Summer’s half over – by our traditional school calendar (which gave us a full June, July and August away from the classroom). If by now you have gotten out your summer ya-yas and are feeling listless as long hot summer days play out, get a list. A list of reading you can do for the rest of the summer.
You’ve probably heard this before, but if you are planning to write for a living or just for fun, you should read all you can, all you can get your two hands and two feet on. Reading broadens our understanding of people and the many and varied ways we choose to live, aids our creativity and provides great examples of the many avenues of writing – novels, poetry, short stories, essays. Reading hones writing in many other ways, too.
Ah, you say, you would like to read, but you just don’t have the time. You have kids to care for or transport to those remaining summer activities, or to ready for their return to school. Or you work and are too tired at night, or you have some other excuse.
Ah, I say, you should find some time in that busy schedule to read, if you study your time chart close enough. What about on the weekends? Or, yes, at night, after work or before going to bed. You could read just one paragraph each night to get started. I did that once when I was in grad school, working and caring for my children. Made it though “Watership Down” that way.
Summer vacations or long holiday weekends provide other opportunities to read. The beach is a great place – what better activity is there while lying in the sun or in the motel room?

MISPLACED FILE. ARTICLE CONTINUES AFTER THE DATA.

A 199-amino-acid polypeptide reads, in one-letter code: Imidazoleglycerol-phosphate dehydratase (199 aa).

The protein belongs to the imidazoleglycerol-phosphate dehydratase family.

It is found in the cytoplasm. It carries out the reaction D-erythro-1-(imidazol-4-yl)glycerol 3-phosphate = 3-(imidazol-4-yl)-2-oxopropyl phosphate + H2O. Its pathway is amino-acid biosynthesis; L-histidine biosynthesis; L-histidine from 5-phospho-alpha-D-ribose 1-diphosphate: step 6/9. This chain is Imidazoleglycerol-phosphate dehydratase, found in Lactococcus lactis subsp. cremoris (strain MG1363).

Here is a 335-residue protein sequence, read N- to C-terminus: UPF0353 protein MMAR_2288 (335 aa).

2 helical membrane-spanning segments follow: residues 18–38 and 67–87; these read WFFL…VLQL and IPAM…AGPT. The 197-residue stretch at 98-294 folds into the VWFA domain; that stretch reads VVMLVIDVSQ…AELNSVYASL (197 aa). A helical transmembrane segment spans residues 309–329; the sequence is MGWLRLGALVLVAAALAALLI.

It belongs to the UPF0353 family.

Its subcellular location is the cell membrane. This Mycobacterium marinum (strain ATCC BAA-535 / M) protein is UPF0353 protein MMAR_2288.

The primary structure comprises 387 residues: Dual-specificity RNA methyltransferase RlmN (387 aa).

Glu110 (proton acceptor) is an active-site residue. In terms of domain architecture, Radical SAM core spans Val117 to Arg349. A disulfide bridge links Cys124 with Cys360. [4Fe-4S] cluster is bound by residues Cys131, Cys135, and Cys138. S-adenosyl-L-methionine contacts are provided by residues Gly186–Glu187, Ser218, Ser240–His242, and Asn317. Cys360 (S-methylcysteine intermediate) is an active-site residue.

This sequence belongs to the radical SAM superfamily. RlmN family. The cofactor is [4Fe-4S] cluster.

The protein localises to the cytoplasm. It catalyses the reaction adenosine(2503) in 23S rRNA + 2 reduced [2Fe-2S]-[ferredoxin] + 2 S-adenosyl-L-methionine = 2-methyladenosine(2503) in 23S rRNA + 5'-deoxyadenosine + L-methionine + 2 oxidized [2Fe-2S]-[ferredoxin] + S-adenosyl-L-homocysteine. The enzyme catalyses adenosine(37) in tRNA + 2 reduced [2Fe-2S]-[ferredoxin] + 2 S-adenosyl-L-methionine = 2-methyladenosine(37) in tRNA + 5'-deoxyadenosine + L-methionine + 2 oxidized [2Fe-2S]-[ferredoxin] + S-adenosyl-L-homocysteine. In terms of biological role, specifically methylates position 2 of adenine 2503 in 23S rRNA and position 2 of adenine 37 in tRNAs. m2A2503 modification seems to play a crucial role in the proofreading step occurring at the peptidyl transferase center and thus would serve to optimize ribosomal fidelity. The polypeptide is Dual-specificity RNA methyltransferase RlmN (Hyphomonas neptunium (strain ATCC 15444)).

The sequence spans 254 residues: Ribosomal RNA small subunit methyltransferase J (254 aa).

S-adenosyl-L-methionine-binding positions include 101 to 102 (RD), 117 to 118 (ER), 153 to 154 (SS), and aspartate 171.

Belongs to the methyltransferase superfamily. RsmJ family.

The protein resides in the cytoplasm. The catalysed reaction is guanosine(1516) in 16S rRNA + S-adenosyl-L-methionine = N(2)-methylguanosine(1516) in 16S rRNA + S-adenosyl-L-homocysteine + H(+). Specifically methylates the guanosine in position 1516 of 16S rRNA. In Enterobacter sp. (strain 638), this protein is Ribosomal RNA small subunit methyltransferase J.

So, I have talked you into doing some reading. How do you come up with a list?
To get started, you may just want to read about summer. You could begin with novels, such as “Folly Beach” by Dorothea Benton Frank, or books about summer camp or other summer enjoyments, such as baseball or sailing.
If you are taking a class this fall, you have a running start on summer reading. You may have specific books you are required to read or ones your instructor suggests you read in preparation for the class.
For those not planning a return to the classroom any time soon, try linking your reading with what you are doing this summer. For example, you may want to do some hiking or camping or occasional communing with nature. Fine, read about plants and wildlife or outdoor adventures. Many well-written and even exciting books can be found at the book store or library. Those include “The Wilderness Reader” or “Desert Solitaire” by Edward Abbey.
Your plans may include travel in your state or region or across the United States, or even travel overseas. Books on travel abound, including ones with great guides to Paris, London and other great cities. Also, you can read about places or regions you might want to visit some day. An excellent book about one particular region — southern France — is “A Year in Provence” by Peter Mayle.
You may have favorite authors you like to read – spend the summer with them. Or you may have books you’ve wanted to read but have for some reason put off encountering. Read them this summer, or at least get started toward paring down that list.